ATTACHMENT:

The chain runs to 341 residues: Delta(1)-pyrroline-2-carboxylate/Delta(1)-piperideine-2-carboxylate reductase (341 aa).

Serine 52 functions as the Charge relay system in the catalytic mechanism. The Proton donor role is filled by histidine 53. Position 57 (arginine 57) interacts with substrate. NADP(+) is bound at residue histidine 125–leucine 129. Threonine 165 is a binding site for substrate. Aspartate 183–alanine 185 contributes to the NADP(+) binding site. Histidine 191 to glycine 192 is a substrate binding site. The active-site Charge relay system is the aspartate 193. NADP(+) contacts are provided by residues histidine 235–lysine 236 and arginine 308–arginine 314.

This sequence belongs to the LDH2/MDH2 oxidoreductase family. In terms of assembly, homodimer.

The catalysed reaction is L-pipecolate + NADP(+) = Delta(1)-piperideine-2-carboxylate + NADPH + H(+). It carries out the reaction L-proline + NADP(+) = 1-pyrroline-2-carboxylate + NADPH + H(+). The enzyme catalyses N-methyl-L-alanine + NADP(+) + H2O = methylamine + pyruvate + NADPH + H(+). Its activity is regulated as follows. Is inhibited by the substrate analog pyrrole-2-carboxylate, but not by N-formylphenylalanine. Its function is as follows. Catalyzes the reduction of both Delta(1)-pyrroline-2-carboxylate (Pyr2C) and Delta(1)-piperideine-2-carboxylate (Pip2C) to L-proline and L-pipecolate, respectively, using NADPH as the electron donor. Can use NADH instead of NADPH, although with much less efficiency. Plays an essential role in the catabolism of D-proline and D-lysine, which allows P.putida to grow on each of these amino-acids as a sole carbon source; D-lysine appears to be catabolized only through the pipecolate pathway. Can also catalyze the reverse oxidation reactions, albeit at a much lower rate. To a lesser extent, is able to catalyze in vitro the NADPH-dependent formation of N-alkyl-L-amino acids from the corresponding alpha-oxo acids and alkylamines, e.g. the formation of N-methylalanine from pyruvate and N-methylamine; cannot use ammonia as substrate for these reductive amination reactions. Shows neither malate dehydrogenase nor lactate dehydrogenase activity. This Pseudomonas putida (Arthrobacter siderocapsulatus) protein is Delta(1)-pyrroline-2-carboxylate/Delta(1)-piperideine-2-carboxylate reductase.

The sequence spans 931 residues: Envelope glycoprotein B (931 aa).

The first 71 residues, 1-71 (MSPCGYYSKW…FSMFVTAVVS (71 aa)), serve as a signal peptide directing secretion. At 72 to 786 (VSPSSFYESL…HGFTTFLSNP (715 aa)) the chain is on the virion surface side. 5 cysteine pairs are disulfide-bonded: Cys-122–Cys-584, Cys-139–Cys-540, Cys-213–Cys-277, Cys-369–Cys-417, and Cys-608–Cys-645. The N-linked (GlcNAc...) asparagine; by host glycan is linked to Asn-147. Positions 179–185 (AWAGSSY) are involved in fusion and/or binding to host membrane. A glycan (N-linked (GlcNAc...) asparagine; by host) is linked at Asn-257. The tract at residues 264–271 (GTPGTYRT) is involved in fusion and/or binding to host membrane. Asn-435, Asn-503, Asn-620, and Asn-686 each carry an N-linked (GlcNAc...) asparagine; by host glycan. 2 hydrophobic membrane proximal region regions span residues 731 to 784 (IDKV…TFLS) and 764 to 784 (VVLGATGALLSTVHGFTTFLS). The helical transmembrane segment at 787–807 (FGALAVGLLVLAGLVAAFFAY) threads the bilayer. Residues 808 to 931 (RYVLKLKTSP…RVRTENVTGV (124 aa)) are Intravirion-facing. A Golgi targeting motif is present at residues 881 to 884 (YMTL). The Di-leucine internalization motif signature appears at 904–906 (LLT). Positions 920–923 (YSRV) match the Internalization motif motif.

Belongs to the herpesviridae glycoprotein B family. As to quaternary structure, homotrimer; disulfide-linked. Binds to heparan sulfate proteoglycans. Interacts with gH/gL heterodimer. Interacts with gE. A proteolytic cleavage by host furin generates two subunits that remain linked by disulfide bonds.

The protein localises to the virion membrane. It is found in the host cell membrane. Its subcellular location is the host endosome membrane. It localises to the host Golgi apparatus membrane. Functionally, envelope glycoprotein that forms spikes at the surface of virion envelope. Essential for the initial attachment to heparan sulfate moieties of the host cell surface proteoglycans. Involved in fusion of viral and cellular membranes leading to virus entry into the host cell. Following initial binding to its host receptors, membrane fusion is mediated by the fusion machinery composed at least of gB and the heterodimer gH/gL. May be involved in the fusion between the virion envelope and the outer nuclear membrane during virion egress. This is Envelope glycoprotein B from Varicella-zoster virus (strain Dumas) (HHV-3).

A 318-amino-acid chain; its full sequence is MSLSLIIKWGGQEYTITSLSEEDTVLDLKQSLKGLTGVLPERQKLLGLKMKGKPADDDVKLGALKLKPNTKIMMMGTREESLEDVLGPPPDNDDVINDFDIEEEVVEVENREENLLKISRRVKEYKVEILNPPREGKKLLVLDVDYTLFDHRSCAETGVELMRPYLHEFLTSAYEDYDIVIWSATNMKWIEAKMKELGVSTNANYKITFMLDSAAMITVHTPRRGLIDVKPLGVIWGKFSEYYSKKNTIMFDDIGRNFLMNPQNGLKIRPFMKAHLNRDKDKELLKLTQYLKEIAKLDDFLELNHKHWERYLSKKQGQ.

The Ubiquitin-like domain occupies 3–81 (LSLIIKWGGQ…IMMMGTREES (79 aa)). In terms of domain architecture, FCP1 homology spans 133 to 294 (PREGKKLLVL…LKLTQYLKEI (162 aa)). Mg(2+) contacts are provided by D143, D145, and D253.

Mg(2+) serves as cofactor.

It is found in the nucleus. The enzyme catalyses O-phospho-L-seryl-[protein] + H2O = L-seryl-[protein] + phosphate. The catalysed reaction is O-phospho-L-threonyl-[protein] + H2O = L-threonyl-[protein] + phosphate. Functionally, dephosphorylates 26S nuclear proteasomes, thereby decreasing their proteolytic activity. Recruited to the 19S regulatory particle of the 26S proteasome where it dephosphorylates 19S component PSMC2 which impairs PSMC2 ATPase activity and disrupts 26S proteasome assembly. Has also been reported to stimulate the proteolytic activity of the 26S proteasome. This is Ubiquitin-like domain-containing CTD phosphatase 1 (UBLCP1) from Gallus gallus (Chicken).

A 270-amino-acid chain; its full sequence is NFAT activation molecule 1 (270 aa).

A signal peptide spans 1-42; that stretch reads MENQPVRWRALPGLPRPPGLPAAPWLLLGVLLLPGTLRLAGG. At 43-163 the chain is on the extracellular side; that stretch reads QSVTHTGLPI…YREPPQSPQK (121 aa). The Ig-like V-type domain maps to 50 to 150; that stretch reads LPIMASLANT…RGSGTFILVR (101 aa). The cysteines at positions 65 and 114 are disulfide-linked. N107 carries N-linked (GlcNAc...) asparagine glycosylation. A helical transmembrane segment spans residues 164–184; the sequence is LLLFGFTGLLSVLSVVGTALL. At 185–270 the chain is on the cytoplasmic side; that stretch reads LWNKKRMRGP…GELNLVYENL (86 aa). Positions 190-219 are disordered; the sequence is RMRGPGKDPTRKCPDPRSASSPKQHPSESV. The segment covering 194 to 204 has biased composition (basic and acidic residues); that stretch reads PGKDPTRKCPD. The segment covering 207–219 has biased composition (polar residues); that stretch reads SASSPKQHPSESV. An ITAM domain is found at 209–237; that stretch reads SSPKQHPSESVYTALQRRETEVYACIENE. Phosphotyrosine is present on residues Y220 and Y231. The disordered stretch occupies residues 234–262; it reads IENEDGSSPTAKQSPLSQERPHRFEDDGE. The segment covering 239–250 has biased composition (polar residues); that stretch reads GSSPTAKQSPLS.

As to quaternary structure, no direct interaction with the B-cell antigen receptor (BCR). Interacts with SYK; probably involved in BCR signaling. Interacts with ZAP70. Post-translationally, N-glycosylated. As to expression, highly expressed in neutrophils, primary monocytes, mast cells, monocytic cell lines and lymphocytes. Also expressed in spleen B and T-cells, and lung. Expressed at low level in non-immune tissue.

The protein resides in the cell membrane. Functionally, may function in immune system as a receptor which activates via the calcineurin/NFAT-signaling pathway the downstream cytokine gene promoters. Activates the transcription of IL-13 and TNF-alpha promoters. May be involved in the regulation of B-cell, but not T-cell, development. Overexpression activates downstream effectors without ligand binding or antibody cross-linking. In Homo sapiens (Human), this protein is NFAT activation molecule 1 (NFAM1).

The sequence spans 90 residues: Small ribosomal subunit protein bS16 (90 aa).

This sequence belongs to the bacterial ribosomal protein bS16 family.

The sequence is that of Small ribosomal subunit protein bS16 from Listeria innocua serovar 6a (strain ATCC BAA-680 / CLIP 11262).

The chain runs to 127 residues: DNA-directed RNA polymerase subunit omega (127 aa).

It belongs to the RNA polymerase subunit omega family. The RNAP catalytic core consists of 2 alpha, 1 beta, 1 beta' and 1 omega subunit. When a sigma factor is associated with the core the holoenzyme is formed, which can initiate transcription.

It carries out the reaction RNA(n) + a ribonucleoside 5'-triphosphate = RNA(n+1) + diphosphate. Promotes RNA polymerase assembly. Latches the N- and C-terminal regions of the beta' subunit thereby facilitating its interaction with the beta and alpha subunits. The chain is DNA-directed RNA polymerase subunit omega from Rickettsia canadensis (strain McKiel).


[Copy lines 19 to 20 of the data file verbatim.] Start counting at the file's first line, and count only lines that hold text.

The sequence is that of Small ribosomal subunit protein bS16 from Listeria innocua serovar 6a (strain ATCC BAA-680 / CLIP 11262).

The chain runs to 127 residues: DNA-directed RNA polymerase subunit omega (127 aa).